"Is blockchain something that marketing is going to create its own value from, or where they need to find out what other parts of the business are doing and tell a story?" he asked.
The question marketers should ask, Weber said, is "can you take the sense of trust and transparency which are values brands believe they have and want to communicate, and can you use that to tell a progressive story about your brand?"
In some cases, he added, it could go further than this: some brands will be able to use blockchain to provide extra verification about their supply chain, which would allow them to employ labels similar to Fairtrade or Rainforest Alliance certified.
For others, he said, the technology could allow them to broker trust for other brands, or to create brand new products: "can you create a service using blockchain that couldn’t have existed before?"
Weber was speaking this morning alongside Hugo Pinto, managing director UK and Ireland of AccentureDigital, at Campaign’s Breakfast Briefing, Blockchain: Myth Versus Reality.
Pinto used the opportunity to dismiss some commonly believed "bullshit" about blockchain. For example, he said that while many believe that a blockchain record is immutable, it can in fact be changed if a majority of participants agree – similar to the way Wikipedia is edited. But if it is changed, it will always show that it was changed.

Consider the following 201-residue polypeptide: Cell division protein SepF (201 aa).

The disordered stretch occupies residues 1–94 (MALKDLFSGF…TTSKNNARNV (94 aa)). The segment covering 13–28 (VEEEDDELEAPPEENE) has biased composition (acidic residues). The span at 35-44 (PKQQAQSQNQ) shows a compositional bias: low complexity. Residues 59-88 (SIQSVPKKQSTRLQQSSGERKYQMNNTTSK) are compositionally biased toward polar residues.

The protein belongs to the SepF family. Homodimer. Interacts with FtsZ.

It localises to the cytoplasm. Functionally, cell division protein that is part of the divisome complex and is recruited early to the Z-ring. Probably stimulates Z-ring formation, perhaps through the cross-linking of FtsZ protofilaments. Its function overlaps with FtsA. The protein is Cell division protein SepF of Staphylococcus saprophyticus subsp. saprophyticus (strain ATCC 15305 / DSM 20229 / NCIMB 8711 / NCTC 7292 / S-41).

The problem for many businesses, Pinto said, is that "we focus too much on technology and not on how much we need to change to adopt it. There’s no point just taking what you do today and dumping it onto the blockchain."
Another issue, Weber said, was the reputational problems caused by Bitcoin and other cryptocurrencies, which are still the most famous applications to use the technology.
Quoting a New York Times article, he argued that "the power of blockchain is obscured by a veritable goon squad of charlatans, false prophets and mercenaries."
In fact, blockchain is being used for some undeniably positive ends, he said, including to provide digital identities to refugees, and to cut out counterfeit drugs from pharma supply chains.